That view is supported by the fact that the decision was unanimous. CAAF's questionable jurisdictional rulings have been divided. The fact that all five judges agreed with the outcome is pretty strong circumstantial evidence that the outcome was within CAAF's institutional power and legally supportable.

Anonymous said...

Wonder how this would have played out if charged under the new 120 scheme?

Anonymous said...

And why was is it troublesome that he wasn't let out of prison early? Doesn't he deserve severe punishment for what he did? Someone's daughter enlisted in the Army and was treated that way. The military needs good order and discipline and society needs general deterrence and specific deterrence to prevent this kind of thing (as much as possible) in the future.

cgittins said...

I was the appellate lawyer for SFC Bright. The case was not a rape case and CAAF finally set the record straight on that issue, thankfully. The real point of the appellate review of Bright's case is the intellectual bankruptcy of the Army Court of Criminal Appeals. I raised legal and factual insufficiancy at ACCA. ACCA summarly affirmed -- no opinion. Then 5 judges of CAAF uninimously hold that the evidence was legally insufficient to convict -- a ruling I might say that is a no brainer when one asctually reads the uncontradicted facts of the case. How can it be that the Army Court was unable to analyze and decide an issue that gave the CAAF court very little pause? This kind of case tends to support the somewhat widely held view that the military appellate courts are not up to the task they have been chartered by Congress to perform. I personally believe that the military appellate judges, with few exceptions who generally get reassigned to more favorable duty, believe it their mandate to support the Government and even the clearly erroneous rulings of Military Judges. Color me jaded.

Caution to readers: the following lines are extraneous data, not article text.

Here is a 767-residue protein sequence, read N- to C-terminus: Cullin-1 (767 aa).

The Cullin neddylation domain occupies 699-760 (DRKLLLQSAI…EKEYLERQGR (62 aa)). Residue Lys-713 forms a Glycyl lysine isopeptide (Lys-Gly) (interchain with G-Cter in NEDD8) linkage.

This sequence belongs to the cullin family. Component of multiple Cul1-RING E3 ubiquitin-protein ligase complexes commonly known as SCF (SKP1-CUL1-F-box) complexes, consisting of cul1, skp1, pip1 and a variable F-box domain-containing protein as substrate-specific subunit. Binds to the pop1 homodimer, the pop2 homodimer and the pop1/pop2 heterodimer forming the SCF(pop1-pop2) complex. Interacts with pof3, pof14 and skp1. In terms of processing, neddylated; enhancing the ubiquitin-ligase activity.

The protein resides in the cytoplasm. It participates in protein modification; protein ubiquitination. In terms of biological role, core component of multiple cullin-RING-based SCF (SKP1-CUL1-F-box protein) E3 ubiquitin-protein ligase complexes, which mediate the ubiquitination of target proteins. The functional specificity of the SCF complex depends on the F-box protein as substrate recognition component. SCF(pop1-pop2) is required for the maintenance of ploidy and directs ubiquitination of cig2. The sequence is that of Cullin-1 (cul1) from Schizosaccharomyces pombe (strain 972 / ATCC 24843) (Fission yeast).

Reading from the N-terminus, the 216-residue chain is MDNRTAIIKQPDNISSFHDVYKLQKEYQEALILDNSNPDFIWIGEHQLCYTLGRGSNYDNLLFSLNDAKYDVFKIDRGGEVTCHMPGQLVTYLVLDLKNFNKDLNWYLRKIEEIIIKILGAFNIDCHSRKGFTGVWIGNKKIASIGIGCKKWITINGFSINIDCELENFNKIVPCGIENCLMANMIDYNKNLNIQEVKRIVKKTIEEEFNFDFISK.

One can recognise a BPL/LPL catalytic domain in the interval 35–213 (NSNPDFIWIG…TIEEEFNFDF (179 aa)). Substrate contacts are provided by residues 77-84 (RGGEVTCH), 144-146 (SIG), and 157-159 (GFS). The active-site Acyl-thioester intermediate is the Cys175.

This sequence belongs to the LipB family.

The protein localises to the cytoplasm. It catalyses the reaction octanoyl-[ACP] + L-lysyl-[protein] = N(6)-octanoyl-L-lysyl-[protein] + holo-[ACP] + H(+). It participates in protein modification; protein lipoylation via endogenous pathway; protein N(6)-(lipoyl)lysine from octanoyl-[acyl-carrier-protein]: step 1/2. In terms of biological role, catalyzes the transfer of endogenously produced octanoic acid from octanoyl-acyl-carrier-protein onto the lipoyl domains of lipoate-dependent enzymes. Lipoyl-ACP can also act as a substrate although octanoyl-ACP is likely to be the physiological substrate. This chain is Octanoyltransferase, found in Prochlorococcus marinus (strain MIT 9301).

Cloudesley Shovell said...

Whether there are one or two levels of appellate review won't change the timeliness of appellate review if any court responsible for that review sits on a case for 5 years.

There is no reason why any case cannot be fully briefed and ready for decision within 120 days of the date of conviction. There is further no reason why the CCAs cannot decide every case within six months of receiving it.

Anonymous said...

CAAFlog and Mr. Gittins,
You are two solid practioners of military justice who, unfortunately, hold the correct, but minority view on legal sufficiency challenges.